The original CSR Racing racked up over 130 million downloads, becoming one of the top free-to-play games on mobile devices. It's no surprise that Zynga snapped up the developer, NaturalMotion last year for half a billion dollars. Now, the sequel has just been announced, and it's predictably titled CSR2.
Like its predecessor, this game will focus exclusively on the drag racing aspect with a ton of officially licensed cars from Ferrari, Lamborghini, McLaren, and others. It's very, very pretty, but the gameplay is also quite simple. That's the formula that made the first one so popular, I suppose.
The Superbike World Championship is a chance for riders to take modified versions of publicly available motorcycles to the track in countries all over the world. The 2014 season may be over, but that doesn't mean some Android-toting fans haven't been craving a chance to get a virtual taste of the action. After months of waiting, the timely-released iOS game has made its way over to Google Play.
SBK14 is the officially licensed mobile title, offering 13 recreated tracks, 27 real-world racers, and 16 teams including the likes of Kawasaki Racing and Ducati Superbike. By default you play using tilt controls, but you can switch to a virtual joystick if you prefer.
Welcome to the latest entry in our Bonus Round series, wherein we tell you all about the new Android games of the day that we couldn't get to during our regular news rounds. Consider this a quick update for the dedicated gamers who can't wait for our bi-weekly roundups, and don't want to wade through a whole day's worth of news just to get their pixelated fix. Today we've got a business-oriented casual game, a Fruit Ninja-style zombie killer, a stylish puzzler, a simplified RPG, and a kid-friendly kart racer. Without further ado:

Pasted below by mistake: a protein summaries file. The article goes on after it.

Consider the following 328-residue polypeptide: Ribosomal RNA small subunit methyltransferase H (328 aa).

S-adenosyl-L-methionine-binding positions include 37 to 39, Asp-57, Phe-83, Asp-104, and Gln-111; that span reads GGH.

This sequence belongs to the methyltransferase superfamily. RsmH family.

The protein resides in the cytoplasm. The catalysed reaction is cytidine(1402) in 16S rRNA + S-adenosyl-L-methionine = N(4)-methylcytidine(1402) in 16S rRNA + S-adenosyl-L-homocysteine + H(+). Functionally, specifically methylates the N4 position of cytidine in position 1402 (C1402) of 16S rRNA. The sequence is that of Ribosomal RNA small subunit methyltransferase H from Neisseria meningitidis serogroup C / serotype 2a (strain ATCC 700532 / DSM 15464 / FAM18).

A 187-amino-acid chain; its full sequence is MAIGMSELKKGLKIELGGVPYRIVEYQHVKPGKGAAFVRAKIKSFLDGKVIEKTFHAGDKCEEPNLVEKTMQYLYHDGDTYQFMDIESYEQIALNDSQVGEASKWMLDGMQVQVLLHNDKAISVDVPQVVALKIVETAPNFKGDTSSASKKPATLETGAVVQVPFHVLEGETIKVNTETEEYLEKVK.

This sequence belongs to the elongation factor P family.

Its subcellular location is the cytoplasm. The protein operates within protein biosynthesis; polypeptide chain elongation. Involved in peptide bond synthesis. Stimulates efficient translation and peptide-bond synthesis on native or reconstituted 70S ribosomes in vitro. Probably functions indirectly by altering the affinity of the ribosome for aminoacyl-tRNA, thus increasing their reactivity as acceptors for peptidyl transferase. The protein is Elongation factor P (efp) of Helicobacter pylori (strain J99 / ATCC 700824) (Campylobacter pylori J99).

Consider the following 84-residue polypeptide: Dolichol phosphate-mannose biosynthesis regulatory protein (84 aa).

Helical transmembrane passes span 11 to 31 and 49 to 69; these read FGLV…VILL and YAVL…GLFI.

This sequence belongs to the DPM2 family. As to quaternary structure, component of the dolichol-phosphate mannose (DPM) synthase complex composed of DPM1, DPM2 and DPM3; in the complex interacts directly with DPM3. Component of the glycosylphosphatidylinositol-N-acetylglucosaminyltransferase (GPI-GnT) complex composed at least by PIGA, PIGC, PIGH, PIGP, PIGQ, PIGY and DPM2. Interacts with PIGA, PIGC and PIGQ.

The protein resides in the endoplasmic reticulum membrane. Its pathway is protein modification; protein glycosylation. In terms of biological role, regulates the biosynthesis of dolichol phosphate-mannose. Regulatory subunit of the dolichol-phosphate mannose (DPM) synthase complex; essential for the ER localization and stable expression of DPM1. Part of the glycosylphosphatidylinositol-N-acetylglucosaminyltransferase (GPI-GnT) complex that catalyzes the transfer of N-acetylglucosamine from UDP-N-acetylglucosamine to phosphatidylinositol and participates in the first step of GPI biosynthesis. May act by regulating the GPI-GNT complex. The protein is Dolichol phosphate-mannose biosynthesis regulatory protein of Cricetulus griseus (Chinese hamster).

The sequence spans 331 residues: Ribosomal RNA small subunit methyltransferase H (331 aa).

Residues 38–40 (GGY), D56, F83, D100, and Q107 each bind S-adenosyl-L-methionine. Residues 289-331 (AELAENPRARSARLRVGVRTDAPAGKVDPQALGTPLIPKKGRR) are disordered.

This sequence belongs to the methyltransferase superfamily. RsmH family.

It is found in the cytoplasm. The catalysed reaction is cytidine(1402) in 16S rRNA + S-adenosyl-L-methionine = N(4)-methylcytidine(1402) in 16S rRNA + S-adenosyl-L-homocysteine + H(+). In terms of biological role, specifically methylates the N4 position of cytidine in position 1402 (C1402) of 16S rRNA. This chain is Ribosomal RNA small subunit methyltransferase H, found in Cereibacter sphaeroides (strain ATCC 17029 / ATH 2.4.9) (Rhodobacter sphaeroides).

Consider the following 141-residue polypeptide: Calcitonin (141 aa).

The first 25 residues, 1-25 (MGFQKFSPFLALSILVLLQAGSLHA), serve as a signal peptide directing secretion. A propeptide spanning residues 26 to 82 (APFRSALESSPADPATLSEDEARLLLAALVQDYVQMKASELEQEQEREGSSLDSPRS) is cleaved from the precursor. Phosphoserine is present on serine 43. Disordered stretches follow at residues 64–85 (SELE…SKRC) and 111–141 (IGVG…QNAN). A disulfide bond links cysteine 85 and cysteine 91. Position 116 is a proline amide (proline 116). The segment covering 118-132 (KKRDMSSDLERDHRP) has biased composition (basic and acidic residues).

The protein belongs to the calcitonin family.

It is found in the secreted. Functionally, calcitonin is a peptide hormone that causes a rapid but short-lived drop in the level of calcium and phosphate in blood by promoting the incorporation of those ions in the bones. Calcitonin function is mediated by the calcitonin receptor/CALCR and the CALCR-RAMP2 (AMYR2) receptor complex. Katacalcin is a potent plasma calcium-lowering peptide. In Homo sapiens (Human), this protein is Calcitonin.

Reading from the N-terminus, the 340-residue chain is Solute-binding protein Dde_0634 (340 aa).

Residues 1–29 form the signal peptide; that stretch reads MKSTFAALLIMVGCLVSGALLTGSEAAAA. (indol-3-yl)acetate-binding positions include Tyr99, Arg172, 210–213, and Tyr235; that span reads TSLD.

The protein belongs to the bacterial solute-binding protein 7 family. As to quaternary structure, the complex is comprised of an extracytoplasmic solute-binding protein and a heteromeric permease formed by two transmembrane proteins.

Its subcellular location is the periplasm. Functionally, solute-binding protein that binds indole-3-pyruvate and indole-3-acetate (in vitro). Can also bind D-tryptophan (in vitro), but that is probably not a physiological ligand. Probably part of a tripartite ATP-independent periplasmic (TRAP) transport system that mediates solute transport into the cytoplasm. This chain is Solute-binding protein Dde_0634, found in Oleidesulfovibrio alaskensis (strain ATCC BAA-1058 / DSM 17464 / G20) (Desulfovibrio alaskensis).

Have you ever wanted to enter the exciting world of venture capitalism tantalizingly hinted at between the lines of every TechCrunch editorial?
The currently-available Anki Drive series of toys are undeniably cool, allowing players to drive tiny remote controlled cars along real tracks with their smartphones while the app keeps track of video game-inspired additions like weapons and power-ups. The next iteration of the toy, Anki Overdrive, is set to take things to the next level when it debuts this fall. The most visible addition is the new piece-by-piece track system, including risers for overpasses and jumps, walls for faster banks, and a modular design that allows for near-infinite expansion. It's a mixture of classic Hot Wheels tracks and modern electronics.
When you begin a new game of Anki Overdrive, the miniature cars will drive themselves around the track, learning the layout and any special sections for themselves.
I'll confess: I know basically nothing about high-performance racing. It's got weird-looking cars that go around the track really, really fast, and some people seem to think that it's very important in the context of production cars in the same way that NASA is really important for radical developments in writing utensils. All that is a bit over my head. But if you're a fan of the INDYCAR series of American races, you might want to check out Verizon's updated app.